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Good News! Life Expectancy Finally Increases as Fewer Die From This


For the first time in four years, people in the United States are living longer, on average.  The average life expectancy inched-up only a tiny bit, and still below the peak, but it's a move in the right direction.

The US Centers for Disease Control and Prevention released its most recent data on mortality in the United States which tabulates the number and causes of death from the year 2018. 

Americans were expected to live to age 78.7 years old in 2018.  This is an increase of 0.1 year, just over a month, from 2017, when life expectancy was 78.6 years.  Broken down by gender, the life expectancy for women in 2018 was 81 years and one month, while for men it's 76 years and two months.

The highest life expectancy average on record was 78.9 years.  


America's top ten leading causes of death account for nearly three-fourths of all deaths in the United States.  In 2018, deaths from six of them decreased, two remained the same, and two increased. 

For the first time in nearly thirty years, the number of people to die from drug overdoses decreased.  In 2017, 70,237 people died from a drug overdose, the highest on record.  In 2018, 67,367 died in that manner, a one-year decrease of more than 4%. 

The decline in drug overdose deaths offers slight encouragement that efforts to curb the opioid epidemic, such as a crack-down on physicians prescribing opioids and the wide distribution of the anti-overdose drug Narcan, are having some impact.  However, while the rate of overdose deaths from heroin and prescription pain killers was down, overdose deaths from fentanyl, cocaine and methamphetamines increased.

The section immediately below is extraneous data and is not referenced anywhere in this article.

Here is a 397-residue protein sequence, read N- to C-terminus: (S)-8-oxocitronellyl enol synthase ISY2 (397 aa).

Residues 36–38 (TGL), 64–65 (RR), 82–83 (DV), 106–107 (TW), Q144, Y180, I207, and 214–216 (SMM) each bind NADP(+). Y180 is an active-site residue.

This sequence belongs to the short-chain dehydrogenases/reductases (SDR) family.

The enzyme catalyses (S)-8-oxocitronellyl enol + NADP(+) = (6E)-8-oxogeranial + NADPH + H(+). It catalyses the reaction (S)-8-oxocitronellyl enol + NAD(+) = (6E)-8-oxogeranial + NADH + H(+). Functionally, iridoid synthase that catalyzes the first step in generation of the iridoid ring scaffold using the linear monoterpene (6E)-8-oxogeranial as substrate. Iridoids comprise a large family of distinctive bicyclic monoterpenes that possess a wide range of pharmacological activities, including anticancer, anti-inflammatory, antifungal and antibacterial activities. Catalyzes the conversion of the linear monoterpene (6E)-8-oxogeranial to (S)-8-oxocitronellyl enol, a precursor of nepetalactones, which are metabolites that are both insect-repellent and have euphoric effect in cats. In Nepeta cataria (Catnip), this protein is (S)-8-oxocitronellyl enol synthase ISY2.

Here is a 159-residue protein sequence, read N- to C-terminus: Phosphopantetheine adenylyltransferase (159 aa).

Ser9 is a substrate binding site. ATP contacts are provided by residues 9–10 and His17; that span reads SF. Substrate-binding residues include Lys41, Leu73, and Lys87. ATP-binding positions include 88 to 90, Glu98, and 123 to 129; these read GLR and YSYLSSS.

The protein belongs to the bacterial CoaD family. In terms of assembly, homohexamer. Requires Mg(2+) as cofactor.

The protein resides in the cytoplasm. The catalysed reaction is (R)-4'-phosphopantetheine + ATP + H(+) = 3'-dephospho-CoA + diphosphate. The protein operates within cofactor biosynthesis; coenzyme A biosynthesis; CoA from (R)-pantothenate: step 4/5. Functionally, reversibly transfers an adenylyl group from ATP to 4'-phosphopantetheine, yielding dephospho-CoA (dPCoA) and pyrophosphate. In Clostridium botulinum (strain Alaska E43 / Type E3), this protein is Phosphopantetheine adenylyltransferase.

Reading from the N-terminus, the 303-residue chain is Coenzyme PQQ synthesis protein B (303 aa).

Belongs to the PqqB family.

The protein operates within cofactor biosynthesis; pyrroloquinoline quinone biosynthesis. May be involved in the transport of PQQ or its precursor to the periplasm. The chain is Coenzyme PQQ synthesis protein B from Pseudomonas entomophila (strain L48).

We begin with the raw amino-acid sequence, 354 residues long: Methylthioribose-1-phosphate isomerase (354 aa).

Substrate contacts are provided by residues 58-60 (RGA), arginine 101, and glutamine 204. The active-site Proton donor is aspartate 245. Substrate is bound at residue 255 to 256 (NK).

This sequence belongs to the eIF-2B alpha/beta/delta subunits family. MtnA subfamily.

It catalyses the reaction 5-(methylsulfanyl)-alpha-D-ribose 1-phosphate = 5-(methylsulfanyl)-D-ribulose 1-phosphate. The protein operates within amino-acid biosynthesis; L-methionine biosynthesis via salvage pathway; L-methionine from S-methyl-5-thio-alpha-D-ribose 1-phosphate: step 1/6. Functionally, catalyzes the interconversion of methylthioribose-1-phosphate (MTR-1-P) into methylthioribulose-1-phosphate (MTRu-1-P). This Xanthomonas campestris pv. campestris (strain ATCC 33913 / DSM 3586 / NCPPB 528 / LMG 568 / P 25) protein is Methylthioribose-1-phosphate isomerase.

"This news is a real victory," US Health and Human Services Secretary Alex Azar said in a statement. "The drop in overdose deaths shows that the President's new level of focus on the opioid crisis, and the administration's science- and community-based efforts to combat it, are beginning to make a significant difference."

The states with the highest number of drug overdose death rates in 2018 were West Virginia, Delaware, Maryland, Pennsylvania, Ohio and New Hampshire, in that order.  

The states with the lowest drug overdose death rates in 2018 were South Dakota, Nebraska, Iowa, North Dakota and Texas, in that order. 

While the decrease in deaths from drug overdoses helped lift the overall life expectancy, it was only the second biggest contributor to the change.  


The leading contributor to the increased life expectancy was fewer deaths from cancer.  Cancer claims the lives of approximately 600,000 American each year.  The number of people dying from cancer in 2018 dropped 2.2% over the previous year, marking the most significant reduction of all causes of death.   

Other reductions included a 0.8% drop in deaths from heart disease, America's number one killer, a 2.9% decline in deaths from chronic lower respiratory diseases, 1.3% decline for stroke and 1.6% decline for Alzheimer's disease. 

There was no change in the death rate of people who died from kidney disease and diabetes.

America saw a 4.2% increase in deaths from influenza and pneumonia and a 1.4% increase in suicide. 

Overall, 2.8 million Americans died in the year 2018.


  1. Heart disease
  2. Cancer
  3. Unintentional injuries (car accidents/drug overdoses)
  4. Chronic lower respiratory diseases
  5. Stroke
  6. Alzheimer's disease
  7. Diabetes
  8. Influenza and pneumonia
  9. Kidney disease
  10. Suicide


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